|Wyndham's Stephen P Holmes is one of the industry leaders who will participate in a panel on major tourism issues at next week's Global Travel & Tourism Summit in Las Vegas.|
Hot on the heels of the new report, “Ready for Takeoff,” which was released by the U.S. Travel Association this past week, urging for a series of visa policy recommendations, industry leaders at the Global Travel & Tourism Summit in Las Vegas next week will examine some of the key issues surrounding visas, one of the most controversial items in today’s travel industry. Executives of Starwood, Marriott, Diamond, Wyndham and Carlson are slated to participate.
The U.S .Travel Association believes that stringent visa policies put in place after 9/11 have resulted in a ‘lost decade’ of tourism to the U.S., as the country’s market share of long-haul travel has fallen from 18 percent in 1999 to 12 percent to 2009, the World Travel and Tourism Council (WTTC) noted.
The opening session for the 11th Global Travel & Tourism Summit on Wednesday, May 18, will take an in-depth look at the U.S. and how new approaches to tourism development and marketing are challenging existing visa, security and taxation policies.
A dedicated panel moderated by Kathleen Matthews, executive vice president, global communications and public affairs for Marriott International will discuss the major issues. The session will kick off with a keynote speech by Valerie Jarrett, senior advisor to President Barack Obama, which will be followed by a panel session made up of the following industry leaders:
• Frits van Paasschen, President and CEO, Starwood Hotels & Resorts Worldwide Inc
• Arne Sorensen, President and COO, Marriott International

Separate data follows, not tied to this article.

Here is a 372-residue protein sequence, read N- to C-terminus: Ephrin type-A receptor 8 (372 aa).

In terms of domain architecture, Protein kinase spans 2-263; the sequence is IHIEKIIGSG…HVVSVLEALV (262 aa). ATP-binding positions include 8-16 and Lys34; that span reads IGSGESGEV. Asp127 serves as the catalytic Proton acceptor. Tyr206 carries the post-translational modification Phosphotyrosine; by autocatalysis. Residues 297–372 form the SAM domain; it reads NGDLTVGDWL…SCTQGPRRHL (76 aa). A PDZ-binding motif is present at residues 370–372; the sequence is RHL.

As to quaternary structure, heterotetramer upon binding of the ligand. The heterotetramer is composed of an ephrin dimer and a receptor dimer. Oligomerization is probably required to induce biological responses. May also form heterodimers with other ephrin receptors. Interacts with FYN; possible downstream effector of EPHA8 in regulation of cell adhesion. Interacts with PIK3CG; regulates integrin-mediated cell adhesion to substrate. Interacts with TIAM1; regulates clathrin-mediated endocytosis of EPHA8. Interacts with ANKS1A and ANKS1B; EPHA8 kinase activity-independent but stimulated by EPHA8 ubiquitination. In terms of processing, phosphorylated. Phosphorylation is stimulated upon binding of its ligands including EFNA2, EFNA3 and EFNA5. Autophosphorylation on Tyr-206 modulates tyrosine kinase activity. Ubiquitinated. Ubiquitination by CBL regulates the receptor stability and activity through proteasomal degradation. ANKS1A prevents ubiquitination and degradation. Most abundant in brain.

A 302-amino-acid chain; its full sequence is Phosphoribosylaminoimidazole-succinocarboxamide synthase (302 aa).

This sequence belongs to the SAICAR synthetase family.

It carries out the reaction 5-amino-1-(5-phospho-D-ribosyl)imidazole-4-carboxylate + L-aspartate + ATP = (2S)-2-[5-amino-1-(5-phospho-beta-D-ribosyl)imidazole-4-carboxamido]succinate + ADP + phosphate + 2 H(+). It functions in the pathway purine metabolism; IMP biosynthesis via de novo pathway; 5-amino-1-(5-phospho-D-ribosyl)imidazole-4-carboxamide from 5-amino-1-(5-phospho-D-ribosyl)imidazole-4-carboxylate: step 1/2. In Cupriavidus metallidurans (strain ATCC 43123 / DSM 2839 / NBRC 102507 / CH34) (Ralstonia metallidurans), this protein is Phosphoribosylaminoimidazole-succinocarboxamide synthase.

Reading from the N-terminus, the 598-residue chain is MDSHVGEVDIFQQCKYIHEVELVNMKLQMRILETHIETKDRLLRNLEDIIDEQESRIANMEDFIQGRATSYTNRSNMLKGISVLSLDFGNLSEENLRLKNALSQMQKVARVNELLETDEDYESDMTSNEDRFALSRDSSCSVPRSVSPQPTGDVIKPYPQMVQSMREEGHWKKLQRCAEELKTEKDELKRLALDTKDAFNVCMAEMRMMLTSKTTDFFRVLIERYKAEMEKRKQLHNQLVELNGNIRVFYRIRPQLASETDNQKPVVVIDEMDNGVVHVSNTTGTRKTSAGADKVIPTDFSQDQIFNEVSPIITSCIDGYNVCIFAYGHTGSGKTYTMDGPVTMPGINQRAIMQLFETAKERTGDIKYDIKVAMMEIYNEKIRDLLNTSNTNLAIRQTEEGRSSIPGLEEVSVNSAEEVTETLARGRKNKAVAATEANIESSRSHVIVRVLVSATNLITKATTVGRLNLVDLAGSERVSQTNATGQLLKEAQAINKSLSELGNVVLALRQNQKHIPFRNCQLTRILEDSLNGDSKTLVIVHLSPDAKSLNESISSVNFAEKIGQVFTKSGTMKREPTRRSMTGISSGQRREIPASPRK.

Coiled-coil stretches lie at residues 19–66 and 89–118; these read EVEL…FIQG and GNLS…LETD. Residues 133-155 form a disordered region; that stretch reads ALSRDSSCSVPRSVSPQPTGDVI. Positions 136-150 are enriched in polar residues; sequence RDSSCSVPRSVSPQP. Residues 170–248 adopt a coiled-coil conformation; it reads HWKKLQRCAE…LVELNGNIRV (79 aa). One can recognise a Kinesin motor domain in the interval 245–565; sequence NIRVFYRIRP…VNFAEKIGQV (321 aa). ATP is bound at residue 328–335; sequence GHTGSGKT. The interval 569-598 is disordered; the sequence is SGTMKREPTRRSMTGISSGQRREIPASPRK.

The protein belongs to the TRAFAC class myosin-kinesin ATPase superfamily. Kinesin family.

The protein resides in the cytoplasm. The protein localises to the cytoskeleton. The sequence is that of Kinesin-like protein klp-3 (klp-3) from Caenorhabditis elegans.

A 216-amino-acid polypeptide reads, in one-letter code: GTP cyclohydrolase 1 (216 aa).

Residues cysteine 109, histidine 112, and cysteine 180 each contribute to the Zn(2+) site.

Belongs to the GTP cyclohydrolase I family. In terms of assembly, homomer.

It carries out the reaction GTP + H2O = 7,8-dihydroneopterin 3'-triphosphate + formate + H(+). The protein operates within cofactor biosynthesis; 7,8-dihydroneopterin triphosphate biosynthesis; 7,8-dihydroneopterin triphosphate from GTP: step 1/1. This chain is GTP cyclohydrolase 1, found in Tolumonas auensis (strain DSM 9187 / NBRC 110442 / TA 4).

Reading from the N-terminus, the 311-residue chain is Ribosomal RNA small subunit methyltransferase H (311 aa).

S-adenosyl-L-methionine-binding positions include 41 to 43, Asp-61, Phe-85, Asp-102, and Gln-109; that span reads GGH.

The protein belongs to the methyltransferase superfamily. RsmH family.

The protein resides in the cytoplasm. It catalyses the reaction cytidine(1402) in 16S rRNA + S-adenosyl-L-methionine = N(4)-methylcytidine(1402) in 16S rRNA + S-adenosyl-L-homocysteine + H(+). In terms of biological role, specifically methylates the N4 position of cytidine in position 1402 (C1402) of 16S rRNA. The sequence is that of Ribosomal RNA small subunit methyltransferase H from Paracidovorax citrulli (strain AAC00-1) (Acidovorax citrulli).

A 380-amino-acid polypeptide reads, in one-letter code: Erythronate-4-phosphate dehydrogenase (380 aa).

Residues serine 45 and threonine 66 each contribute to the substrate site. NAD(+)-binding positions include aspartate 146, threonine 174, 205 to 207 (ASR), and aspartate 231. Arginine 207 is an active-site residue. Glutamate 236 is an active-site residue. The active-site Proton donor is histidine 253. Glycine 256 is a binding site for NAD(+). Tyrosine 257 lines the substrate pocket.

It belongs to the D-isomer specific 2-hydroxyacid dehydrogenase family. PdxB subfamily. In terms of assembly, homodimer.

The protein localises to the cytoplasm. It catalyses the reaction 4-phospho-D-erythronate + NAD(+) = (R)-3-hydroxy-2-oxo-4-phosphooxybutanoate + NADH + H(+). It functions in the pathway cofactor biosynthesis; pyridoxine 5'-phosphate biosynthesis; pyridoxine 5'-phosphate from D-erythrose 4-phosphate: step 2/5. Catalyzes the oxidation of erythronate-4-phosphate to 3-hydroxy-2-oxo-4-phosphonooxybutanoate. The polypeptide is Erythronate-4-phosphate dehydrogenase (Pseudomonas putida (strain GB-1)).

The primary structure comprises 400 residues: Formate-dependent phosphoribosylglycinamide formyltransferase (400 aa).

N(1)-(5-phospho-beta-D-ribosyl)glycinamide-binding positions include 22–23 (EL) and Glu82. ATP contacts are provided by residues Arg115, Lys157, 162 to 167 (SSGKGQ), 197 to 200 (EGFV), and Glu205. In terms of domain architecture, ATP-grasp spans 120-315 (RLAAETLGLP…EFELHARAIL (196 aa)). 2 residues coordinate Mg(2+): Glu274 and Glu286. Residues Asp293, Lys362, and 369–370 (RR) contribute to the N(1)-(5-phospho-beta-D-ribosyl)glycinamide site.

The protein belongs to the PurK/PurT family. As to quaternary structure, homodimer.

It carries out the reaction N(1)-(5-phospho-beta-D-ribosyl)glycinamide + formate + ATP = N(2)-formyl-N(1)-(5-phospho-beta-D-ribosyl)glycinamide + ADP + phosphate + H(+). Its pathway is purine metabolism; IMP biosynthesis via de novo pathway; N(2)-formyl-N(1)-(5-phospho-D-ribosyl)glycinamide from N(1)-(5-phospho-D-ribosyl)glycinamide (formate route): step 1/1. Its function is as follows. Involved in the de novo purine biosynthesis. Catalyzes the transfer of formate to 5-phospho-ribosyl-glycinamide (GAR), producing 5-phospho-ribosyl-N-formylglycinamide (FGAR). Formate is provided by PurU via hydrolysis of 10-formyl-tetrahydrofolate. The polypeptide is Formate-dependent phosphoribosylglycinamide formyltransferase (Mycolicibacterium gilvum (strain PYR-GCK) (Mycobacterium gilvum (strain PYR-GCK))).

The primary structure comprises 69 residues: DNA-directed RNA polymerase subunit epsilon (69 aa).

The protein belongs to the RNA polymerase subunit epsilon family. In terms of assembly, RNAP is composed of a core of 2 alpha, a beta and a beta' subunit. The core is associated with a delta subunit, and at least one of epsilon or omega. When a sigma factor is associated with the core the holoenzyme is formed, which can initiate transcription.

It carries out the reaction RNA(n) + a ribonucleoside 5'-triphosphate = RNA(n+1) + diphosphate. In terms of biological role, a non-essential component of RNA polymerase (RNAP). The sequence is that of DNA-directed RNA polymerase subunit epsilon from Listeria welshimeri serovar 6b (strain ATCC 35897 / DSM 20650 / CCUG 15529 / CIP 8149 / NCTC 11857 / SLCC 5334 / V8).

• Stephen Cloobeck, Chairman and CEO, Diamond Resorts Holdings, LLC
• Stephen P Holmes, Chairman and CEO, Wyndham Worldwide & Vice Chairman, WTTC
• Roger Dow, President and CEO, US Travel Association
• Hubert Joly, President, CEO and Director, Carlson Hotels
Some of the key questions that will inform the debate include: How can a ‘new mindset’ approach help address the current challenges facing the U.S. in terms of the impact of its visa policies on an ever-shrinking market share? How can the U.S. keep up with its rivals in the race to entice overseas visitors while keeping with the government’s entry hurdles? How can governments balance the needs of state security with the rights of individuals to travel and what is an ‘intelligent visa policy’? How can visa policies be carried out effectively without harming the competitiveness of the country as a destination?
The controversial subject of visa battles is just one of the pressing topics that will be discussed during the Summit. Another is the impact of the recent earthquake and tsunami in Japan and measures that need to be taken throughout the industry to ensure a speedy recovery. This will be discussed by industry leaders during the closing session of the summit on Thursday, May 19.
The WTTC noted that, following the earthquake and tsunami that struck Japan on March 11, there were sharp falls in international tourist arrivals, with potential visitors from all countries reluctant to visit, according to the Japan National Tourism Organization (JNTO). In addition to this drop in visitors to Japan, the JNTO reported that resident departures from Japan fell by 18 percent in March over 2010, representing a decline of 280,000 trips from 1.56 million to 1.28 million.
A high-level delegation of senior Japanese business leaders will come together in Las Vegas on Thursday, May 19, to describe firsthand what the events of March 11 have meant for the country, its people and the travel and tourism industry as a whole.
The concluding summit session in Las Vegas will address the twin themes of rebuilding infrastructure and confidence—what challenges lie ahead in reconstruction and how can the country reassure the world consumers that Japan is fully open for business.
Visit www.globaltraveltourism.com and www.wttc.org.